A Big Vision in a Small District
Open educational resources (OER) are teaching materials licensed for free use and repurposing. This case study is a part of a research study conducted by CCSSO and iNACOL. The purpose of the study is to explore the current status of development and dissemination of OER in K-12 education at the state, district, and classroom levels. For more case studies and resources, visit http://www.ccsso.org/oer.
"It's a huge undertaking for a tiny district with a few people doing this work,
but I do believe that it's well worth the effort and time and energy that we've put into it."
Wilma Kozai, Assistant Superintendent of Curriculum & Instruction, Grandview School District, Washington
Wilma Kozai is the assistant superintendent of teaching and learning in Grandview, Washington's agricultural valley. Coming from San Diego, where she also held an assistant superintendent's role, Kozai has developed a strong set of beliefs about teaching, and what constitutes good instruction for the 3,600 students in her district.
Kozai works with a small team of independent consultants who provide units of study based on open educational resources (OER) that they collect and organize. These units (see sample 11th grade poetry unit here and screenshot of lesson 1 below), which are replacements for traditional textbook instructional materials, are then reviewed by the consultants, instructional coaches and classroom educators. They look for issues related to sequencing, alignment with the Common Core State Standards (CCSS), and their relevance to classroom instruction for both educators and students. This is an iterative process; units are revised as needed each year.
Even before the addition of the CCSS, Kozai was passionate about equity and access to a quality education for all students.
"Education should not matter based on the school you are in, or the teachers you have," Kozai says. For Kozai and her team, the CCSS imparts a common vision for creating curriculum and instructional design in the district.
With the adoption of CCSS, Kozai was challenged to find instructional materials that were truly aligned to the standards.
"A lot of publishers said 'we are aligned,' but they were not," Kozai explains. "They made some modifications or changes, but [they] were not strong...they may have added a few pieces, but along with that we wanted context."
Kozai and her colleagues in Grandview have completely rewritten their K-12 curriculum and replaced all textbooks with openly licensed resources. Since beginning this process six years ago, the district has worked in partnership with the University of Washington, where Kozai herself consults in support and leadership roles. She has helped to create strong teachers and administrative leaders, who know the curriculum, are knowledgeable about the process of using open resources, and are active participants in the classroom.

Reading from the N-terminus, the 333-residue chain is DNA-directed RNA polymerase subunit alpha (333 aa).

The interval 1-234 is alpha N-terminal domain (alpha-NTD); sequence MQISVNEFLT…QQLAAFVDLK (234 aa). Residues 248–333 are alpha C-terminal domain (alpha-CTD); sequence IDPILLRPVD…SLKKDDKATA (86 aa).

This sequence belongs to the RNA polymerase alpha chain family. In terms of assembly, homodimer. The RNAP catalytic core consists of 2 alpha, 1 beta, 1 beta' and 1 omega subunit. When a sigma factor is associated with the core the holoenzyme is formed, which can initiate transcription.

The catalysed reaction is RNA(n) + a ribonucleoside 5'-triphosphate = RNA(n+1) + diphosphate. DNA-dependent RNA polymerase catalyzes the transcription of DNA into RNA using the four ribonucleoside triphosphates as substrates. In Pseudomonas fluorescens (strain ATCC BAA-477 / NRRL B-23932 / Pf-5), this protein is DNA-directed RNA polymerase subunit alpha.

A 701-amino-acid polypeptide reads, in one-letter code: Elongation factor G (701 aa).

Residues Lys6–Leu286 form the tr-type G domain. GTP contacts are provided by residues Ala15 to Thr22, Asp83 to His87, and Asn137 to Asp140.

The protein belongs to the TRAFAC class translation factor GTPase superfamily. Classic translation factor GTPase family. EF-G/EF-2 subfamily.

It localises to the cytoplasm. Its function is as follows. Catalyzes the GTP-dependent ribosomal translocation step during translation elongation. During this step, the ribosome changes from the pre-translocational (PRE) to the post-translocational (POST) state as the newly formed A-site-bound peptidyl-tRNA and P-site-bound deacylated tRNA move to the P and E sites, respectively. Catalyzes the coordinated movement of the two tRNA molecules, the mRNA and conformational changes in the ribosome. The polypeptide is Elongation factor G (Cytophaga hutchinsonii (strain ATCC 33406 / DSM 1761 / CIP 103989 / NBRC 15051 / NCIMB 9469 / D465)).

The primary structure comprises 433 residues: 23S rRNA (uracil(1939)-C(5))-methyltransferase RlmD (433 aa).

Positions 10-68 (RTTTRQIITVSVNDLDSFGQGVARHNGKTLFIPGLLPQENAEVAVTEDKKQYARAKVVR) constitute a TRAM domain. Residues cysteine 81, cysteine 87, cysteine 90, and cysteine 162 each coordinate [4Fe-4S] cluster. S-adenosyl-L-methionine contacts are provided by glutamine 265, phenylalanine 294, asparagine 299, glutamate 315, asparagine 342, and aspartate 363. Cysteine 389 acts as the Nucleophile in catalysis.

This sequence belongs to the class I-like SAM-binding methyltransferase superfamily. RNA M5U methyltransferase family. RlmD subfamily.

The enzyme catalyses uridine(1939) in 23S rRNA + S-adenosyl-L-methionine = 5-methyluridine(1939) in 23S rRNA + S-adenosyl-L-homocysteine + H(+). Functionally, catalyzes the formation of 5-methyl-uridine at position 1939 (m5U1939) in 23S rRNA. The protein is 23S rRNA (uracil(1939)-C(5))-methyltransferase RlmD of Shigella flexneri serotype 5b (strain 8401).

Kozai's team has utilized open resources through a variety of sources including Engage NY and Odell Education. At the end of the 2014-15 school year, Kozai and a group of other superintendents applied for an OER User Group Grant in the area of "ensuring adherence to licensing permissions, proper open resource attribution, and wide scale dissemination of district-generated core instructional materials." As part of her grant, Kozai's team works with Barbara Soots from OSPI to provide guidance and information on licensing permissions and attributions.
Kozai sees the value of OER on many levels, especially as a long-term investment.
"If you buy a textbook adoption, that book is yours for maybe seven years," Kozai says. "We feel our units are living documents; every year we go back, and our students are getting stronger. What might have been taught years ago in 6th grade is now [covered] in 5th."
Writing instruction in particular is one area that Kozai says demonstrates the high quality materials that Grandview is creating.
"Now we have kindergartners producing writing by the end of the year," she explains. "They would not have done that three years ago."
Kozai feels strongly that her district's self-created units are more rigorous than any other curriculum, in large part because of the district's teaching philosophy.
"Our goal is to get students to be independent readers, writers, and thinkers. How do we build that independence?" According to Kozai, published textbooks do not include questions related to deeper meaning and synthesis. She wants the students in her district to learn how to write arguments that are based on evidence, policy, and justification of research, which the teachers learn first.
"It [our professional development] is an intense process," Kozai says. "Teachers have to do the work before they can teach it. We have lots of professional development; they do the math before they teach it, and they have to make meaning of the story- do the writing... our professional development is ongoing ...and there is lots and lots of support."
Kozai knows that her team will always need to review units, even those that are complete. She would like to continue current work on assessments, and would like to ensure that new teachers come into their positions with units ready to be taught.
"It's a huge undertaking for a tiny district with a few people doing this work," Kozai says, but "I do believe that it's well worth the effort and time and energy that we've put into it."
Wilma Kozai, Assistant Superintendent of Curriculum & Instruction
Grandview School District, Washington